Next-Level Excel: Efficiently Move Beyond Arithmetic
Updated: 5 days ago
Every small business should have at least one intermediate Excel practitioner on staff. As intimidating as “intermediate Excel practitioner” sounds, there are actually only a handful of skills needed to get anyone to that level. These skills remove considerable time from spreadsheet-based processes. They can also be a valuable step towards working with more advanced business intelligence platforms.
Here are some suggestions for anyone looking to make that jump.
Know three formulas that drive Excel analysis
The vast majority of Excel users only know how to use it to perform arithmetic. Getting to the next level requires learning more complex formulas, but of the vast number of tasks that formulas can perform, there are only three that will drive at least 80% of the value in business analysis:
Those three formulas will look at data tables to find a number (VLOOKUP), add up certain numbers but not others (SUMIF), and do something different based on what the formula finds (IF). While there is not enough space in this post to dig into the details, there are plenty of videos and articles online to be found with a simple browser search.
Understand pivot tables and charts
The pivot table and the pivot chart are instant “slice and dice” tools that can turn information into actionable insight. They allow data to be grouped (e.g., sum of sales) and displayed by categories in both rows (e.g., product type) and columns (e.g., month). In seconds, one can demonstrate trends to the bosses.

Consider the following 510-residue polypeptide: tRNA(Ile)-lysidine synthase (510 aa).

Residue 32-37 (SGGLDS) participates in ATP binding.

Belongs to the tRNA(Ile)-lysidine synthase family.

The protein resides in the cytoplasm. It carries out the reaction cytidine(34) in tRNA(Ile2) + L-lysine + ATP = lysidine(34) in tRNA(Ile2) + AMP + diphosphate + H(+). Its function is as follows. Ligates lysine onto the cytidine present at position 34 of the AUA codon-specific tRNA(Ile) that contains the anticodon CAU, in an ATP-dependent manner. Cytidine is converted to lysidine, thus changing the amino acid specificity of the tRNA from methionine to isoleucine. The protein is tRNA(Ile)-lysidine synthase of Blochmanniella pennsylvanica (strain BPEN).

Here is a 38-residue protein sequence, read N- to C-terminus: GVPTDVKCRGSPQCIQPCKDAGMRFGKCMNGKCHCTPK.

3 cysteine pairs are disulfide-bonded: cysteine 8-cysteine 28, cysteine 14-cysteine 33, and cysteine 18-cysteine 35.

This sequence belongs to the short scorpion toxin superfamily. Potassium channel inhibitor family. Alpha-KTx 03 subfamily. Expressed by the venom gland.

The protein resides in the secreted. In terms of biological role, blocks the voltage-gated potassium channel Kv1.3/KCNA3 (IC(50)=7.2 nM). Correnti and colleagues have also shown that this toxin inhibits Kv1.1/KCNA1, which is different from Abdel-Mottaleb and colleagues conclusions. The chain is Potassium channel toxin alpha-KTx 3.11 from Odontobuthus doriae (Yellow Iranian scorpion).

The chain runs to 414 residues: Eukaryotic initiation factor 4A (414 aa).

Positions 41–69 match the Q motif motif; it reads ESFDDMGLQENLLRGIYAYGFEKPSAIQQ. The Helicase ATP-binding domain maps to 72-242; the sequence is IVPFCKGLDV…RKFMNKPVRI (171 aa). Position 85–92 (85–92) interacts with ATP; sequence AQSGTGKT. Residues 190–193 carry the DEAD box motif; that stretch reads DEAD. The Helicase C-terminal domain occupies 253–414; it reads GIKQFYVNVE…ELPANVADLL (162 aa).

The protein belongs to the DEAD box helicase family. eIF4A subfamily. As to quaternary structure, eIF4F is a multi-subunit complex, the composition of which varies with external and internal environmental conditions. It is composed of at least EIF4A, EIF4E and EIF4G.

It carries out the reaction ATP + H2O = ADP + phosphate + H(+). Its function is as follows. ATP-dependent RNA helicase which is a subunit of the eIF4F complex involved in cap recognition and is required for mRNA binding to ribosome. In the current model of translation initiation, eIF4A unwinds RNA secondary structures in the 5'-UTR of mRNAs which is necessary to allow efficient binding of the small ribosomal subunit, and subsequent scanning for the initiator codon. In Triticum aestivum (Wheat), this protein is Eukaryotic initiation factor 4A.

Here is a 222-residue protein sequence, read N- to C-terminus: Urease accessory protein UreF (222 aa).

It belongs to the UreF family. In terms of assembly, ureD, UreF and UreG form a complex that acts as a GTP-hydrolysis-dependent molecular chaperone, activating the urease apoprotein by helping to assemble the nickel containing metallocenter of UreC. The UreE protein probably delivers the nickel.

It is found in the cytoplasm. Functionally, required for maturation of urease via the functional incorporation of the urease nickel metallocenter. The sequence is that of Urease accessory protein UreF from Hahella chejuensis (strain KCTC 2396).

This is another spot where online videos and articles can get a user up to speed. With an interesting dataset to play with, it should only take an hour or two to master the basics.
Learn the art of Excel
Understand that producing strong Excel analysis is an art as much as it is a science
There are some “laws” that are invariably true about building effective spreadsheet analyses. For example, data inputs and report outputs should be separated into different tabs. Those input tabs should hold source data in tables (e.g., sales transactions). Reports, which are in a different tab or tabs, should pull from the data inputs (use the formulas above!). This makes updating the reports easy. Just update the data in the input tabs and the reports will update themselves.
But much of it comes down to creative problem solving. There may be several ways to get to point B, and different situations may call for different paths. There is no need to be afraid. Try strange things because that is what the experts do. Find opportunities to continue trying new ways of organizing logic. More opportunities will give more comfort with the creative process.
Learn Power Query
Power Query lets one automate rote tasks performed every time an old workbook is updated into a new version. Imagine updating monthly revenue reports by hitting a refresh button.
Users can connect directly into either their own Excel tables, or external data sources (like Salesforce objects, database tables, etc.). Without having to write any code, the user can produce a query that drops the results into an Excel table (among other options). When they want to update that data, they press refresh, and the table pulls the latest info from the source.
Once again, there are plenty of online resources available to get started. And with no new code to be learned – the interface looks like regular Excel – a user can be running in an hour or two.
Moving to the next level in Excel is good for individuals and their organizations. Individuals advance themselves by becoming more productive. The firm shares the benefit of that productivity, so firms should be keen to give people room to learn. Formal training can be an accelerator, but there are enough free resources online that a curious individual can “train up” in just a few weeks while still doing their job.
For anyone looking to become more useful – or has an employee who would benefit – try the path above for an efficient way to get there. And ping us! We always love to hear feedback about the journey.